About every four years, NASA accepts applications for a new class of astronauts. We in the astronaut office are thrilled and excited it is that time again! As someone who just went through this process a short seven years ago, I know how stressful it can be. It is hard to want something so badly for your whole life, to have a dream so magical that it has kept you up at night, then try to contain all that excitement while concisely describing your experiences and skills for complete strangers via an application form. So I wanted to share some thoughts for all those who find themselves in that position.
HOUSTON (NASA PR) — NASA astronaut Anne McClain and two crewmates on the International Space Station are scheduled to conclude their stay aboard the orbiting laboratory Monday, June 24. Live coverage of their return will begin at 3:30 p.m. EDT on NASA Television and the agency’s website.
The Expedition 58 crew focused again today on studying head and eye pressure changes astronauts experience while living in space. The crew then went on to more science hardware and life support maintenance aboard the International Space Station.
Flight Engineers Anne McClain and David Saint-Jacques worked throughout Thursday morning researching the upward flow of fluids that occurs inside astronauts’ bodies. The duo conducted eye scans with a variety of devices to measure eye pressure changes caused by these fluid shifts in microgravity.
Commander Oleg Kononenko ensured the upkeep of life support gear and other station systems in the Russian segment of the orbital lab. The veteran cosmonaut of three previous Expeditions ended the day exploring how station crew members from around the world interact and learn to live together in space.
Russia plans to deliver a magnetic 3-D bioprinter capable of growing living tissues and eventually organs.to the International Space Station (ISS) next month, TASS reports.
The Organ-Avt bioprinter, built by 3D Bioprinting Solutions, is a copy of one that was lost in the abort of the Soyuz MS-10 mission on Oct. 11. Russian cosmonaut Alexei Ovchinin and NASA astronaut Nick Hague parachuted to safety after a malfunction of their Soyuz-FG booster.
The bioprinter, which also can be used to used to study the effects on living organisms during long-duration spaceflights. will be carried to ISS aboard the Soyuz MS-11 spacecraft. The spacecraft is set to lift off from the Baiknour Cosmodrome on Dec. 3 with Russian cosmonaut Oleg Kononenko, American astronaut Anne McClain and Canadian astronaut David Saint-Jacques aboard.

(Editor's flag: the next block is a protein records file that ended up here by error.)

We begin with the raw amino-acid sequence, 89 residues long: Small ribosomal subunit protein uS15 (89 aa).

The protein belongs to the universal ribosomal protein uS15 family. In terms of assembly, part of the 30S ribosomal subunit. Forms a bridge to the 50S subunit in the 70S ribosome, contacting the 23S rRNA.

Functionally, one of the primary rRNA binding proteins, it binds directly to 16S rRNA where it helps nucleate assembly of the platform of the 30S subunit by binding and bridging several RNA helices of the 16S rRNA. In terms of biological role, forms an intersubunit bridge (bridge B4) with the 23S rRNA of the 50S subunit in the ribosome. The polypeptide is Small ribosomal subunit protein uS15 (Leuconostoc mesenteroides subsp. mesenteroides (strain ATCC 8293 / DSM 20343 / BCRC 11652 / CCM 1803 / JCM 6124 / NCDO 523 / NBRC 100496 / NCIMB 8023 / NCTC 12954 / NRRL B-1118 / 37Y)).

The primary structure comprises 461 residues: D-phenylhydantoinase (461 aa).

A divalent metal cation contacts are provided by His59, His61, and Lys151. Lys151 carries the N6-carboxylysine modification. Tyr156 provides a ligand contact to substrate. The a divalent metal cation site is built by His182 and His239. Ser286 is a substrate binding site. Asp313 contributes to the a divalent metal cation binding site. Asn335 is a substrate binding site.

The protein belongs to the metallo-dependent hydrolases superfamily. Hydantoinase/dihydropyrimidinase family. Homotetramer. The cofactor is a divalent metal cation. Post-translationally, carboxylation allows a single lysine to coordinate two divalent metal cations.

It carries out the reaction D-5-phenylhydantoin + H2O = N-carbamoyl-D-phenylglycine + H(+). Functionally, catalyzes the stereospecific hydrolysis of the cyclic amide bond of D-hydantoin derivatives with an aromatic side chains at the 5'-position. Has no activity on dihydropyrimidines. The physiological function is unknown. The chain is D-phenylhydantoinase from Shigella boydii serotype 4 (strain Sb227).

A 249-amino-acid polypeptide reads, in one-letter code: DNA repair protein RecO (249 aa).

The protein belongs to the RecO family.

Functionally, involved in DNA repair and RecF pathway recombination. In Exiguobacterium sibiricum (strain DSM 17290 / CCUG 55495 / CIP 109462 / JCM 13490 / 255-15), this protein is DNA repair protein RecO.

Space tourist Richard Garriott and cosmonauts Sergei Volkov and Oleg Kononenko have landed safely in a Soyuz spacecraft in Central Asia. Early reports are that all three space travelers felt fine after returning to Earth from the International Space Station.
Garriott and Volkov are both second-generation space travelers. Richard’s father, Owen, flew aboard Skylab and the space shuttle. Oleg’s father Alexander flew aboard the Mir space station in 1991.
Russian technicians have rolled out a Soyuz rocket to the launch pad for an historic liftoff that will send the first South Korean and the first second-generation cosmonaut into orbit.
Yi So-yeon, a South Korean bioengineering student, will join cosmonauts Sergei Volkov and Oleg Kononenko on a Soyuz TMA-12 flight to the International Space Station.
Volkov is the first second-generation space explorer. His father Alexander logged 391 days in space on three flights during the 1980’s and 1990’s. He was on hand Saturday to watch his son’s Soyuz rocket rolled out to the launch pad under a clear blue sky.
Sergei Volkov will become the first second-generation space traveler next month when he blasts off on an 11-day mission to the International Space Station.
The 34-year-old Russian cosmonaut will follow in the footsteps of his father, Alexander, who took off for the space station Mir in October 1991. By the time he returned in March 1992, the Soviet Union had collapsed and he had become a Russian citizen.
Sergei Volkov will fly to the station aboard a Soyuz spacecraft with fellow Russian cosmonaut Oleg Kononenko and South Korea’s first astronaut, Yi So Yeon, a nano-technology engineer.
â€œI just want to perform as well as my father, because there are things that he has done that nobody has been able to copy,â€ Mr Volkov told The Times of London. â€œThere are a lot of men here who trained me who were around to train my father, and sometimes, even involuntarily, they will say: ‘Well, today you did better than your Dad’. But in spite of that, as a professional I can only hope to earn as many accolades and achieve as much as my father did.â€